Cracking the Crusts of Neutron Stars

  • Credit: Harley Seeley, MSU

    NSCL professor Betty Tsang adjusts a detector used to make precise measurements of particles produced by high-speed collisions of nuclei; Tsang is the lead author of a 2009 Physical Review Letters paper that advances understanding of symmetry energy, key to determining properties of neutron stars.

  • Credit: Harley Seeley, MSU

    NSCL professor Bill Lynch inspects the mini-ball, a detector at the MSU laboratory used to analyze fragments produced when nuclei collide at high velocities.

Article ID: 550432

Released: 24-Mar-2009 8:50 PM EDT

Source Newsroom: National Superconducting Cyclotron Laboratory at Michigan State University

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Newswise — Research by Michigan State University scientists is helping shed light on neutron stars, city-sized globs of ultra-dense matter that occasionally collapse into black holes.

A team led by Betty Tsang, a professor at MSU's National Superconducting Cyclotron Laboratory, has had some success in measuring a key nuclear quality that may make it easier to describe the outer crusts of such stars.

A neutron star is produced when a massive star explodes as a supernova and then collapses onto itself. The result is one of the oddballs of the universe, a star that is roughly 15 miles in diameter but more massive than the sun. On Earth, a teaspoon of a neutron star " think of a dense pudding of nuclear matter, most of it neutrons and all of it packed tightly together " would weigh about 1 billion metric tons if it were taken from the inner crust of the neutron star. If the teaspoon were taken from the denser interior where neutrons are more tightly packed, the matter could weigh up to 10 billion metric tons.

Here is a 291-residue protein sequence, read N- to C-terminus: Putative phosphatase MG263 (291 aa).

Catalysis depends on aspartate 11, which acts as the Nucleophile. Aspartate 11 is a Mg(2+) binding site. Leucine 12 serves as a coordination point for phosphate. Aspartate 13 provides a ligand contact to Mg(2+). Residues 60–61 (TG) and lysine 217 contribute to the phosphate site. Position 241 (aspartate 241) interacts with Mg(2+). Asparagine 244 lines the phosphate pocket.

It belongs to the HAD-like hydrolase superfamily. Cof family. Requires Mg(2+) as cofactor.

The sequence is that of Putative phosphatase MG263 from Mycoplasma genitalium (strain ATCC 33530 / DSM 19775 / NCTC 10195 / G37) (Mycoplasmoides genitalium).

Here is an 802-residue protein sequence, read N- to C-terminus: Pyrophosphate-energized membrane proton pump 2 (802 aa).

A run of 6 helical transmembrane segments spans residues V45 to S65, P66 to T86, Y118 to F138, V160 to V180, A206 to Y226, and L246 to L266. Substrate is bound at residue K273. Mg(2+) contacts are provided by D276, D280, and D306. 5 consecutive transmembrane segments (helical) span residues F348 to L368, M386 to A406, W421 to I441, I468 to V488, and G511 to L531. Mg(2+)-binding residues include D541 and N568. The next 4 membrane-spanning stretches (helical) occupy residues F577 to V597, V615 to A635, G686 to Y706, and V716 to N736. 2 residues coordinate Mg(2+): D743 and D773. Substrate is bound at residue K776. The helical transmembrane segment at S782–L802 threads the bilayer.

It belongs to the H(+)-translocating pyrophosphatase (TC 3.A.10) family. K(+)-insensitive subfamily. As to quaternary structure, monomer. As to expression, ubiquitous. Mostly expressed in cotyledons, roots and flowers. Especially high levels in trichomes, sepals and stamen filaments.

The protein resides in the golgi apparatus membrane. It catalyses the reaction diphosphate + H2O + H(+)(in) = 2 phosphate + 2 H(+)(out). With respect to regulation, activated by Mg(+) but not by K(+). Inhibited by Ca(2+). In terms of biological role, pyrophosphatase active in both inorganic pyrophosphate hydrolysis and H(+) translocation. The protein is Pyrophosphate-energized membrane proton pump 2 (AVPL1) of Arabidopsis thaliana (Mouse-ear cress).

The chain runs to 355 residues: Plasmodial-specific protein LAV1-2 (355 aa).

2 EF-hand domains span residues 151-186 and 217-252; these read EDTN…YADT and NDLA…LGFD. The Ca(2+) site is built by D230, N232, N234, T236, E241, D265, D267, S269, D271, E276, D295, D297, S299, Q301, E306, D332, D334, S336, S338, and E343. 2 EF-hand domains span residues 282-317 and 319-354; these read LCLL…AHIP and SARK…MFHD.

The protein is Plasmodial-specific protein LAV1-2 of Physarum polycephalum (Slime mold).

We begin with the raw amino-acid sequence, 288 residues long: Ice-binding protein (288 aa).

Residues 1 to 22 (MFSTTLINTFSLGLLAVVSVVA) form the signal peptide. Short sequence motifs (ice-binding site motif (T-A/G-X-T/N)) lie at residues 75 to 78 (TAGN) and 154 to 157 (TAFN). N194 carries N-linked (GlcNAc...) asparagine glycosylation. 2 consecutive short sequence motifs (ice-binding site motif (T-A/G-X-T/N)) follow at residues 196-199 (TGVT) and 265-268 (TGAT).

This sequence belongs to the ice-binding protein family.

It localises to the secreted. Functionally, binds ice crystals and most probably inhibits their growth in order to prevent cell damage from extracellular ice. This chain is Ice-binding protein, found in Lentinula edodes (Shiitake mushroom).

Atomic nuclei are composed of positively charged protons and neutral neutrons. Proton-neutron forces help to bind a nucleus together while proton-proton and neutron-neutron interactions exert a pressure that tend to push a nucleus apart or support a neutron star against collapse into a black hole. This pressure can be obtained by determining how the symmetry energy, which is difference between the energy of a system of only neutrons and another with equal numbers of neutrons and protons, depends on the density.

Tsang, along with Bill Lynch and Pawel Danielewicz, also professors in the NSCL, were interested in refining the understanding of symmetry energy, estimates of which have ranged widely in most theoretical models describing neutron stars.

To do this work, the researchers studied third-of-the-speed-of-light collisions of tin nuclei wherein nuclear densities were varied during a series of experiments at the NSCL's Coupled Cyclotron Facility.

Tsang's result, to be published in Physical Review Letters, helps to describe the crust of neutron stars where the density of nuclear matter is about half of normal nuclear density. New and planned more powerful accelerator facilities in Japan, Germany and the United States will help to further characterize symmetry energy in the ultra-dense cores of such stars.

Among those facilities is the Facility for Rare Isotope Beams, a $550 million project scheduled to be built at MSU.

Tsang's research is supported in part by the National Science Foundation, which provides funding both for NSCL and the Joint Institute for Nuclear Astrophysics.


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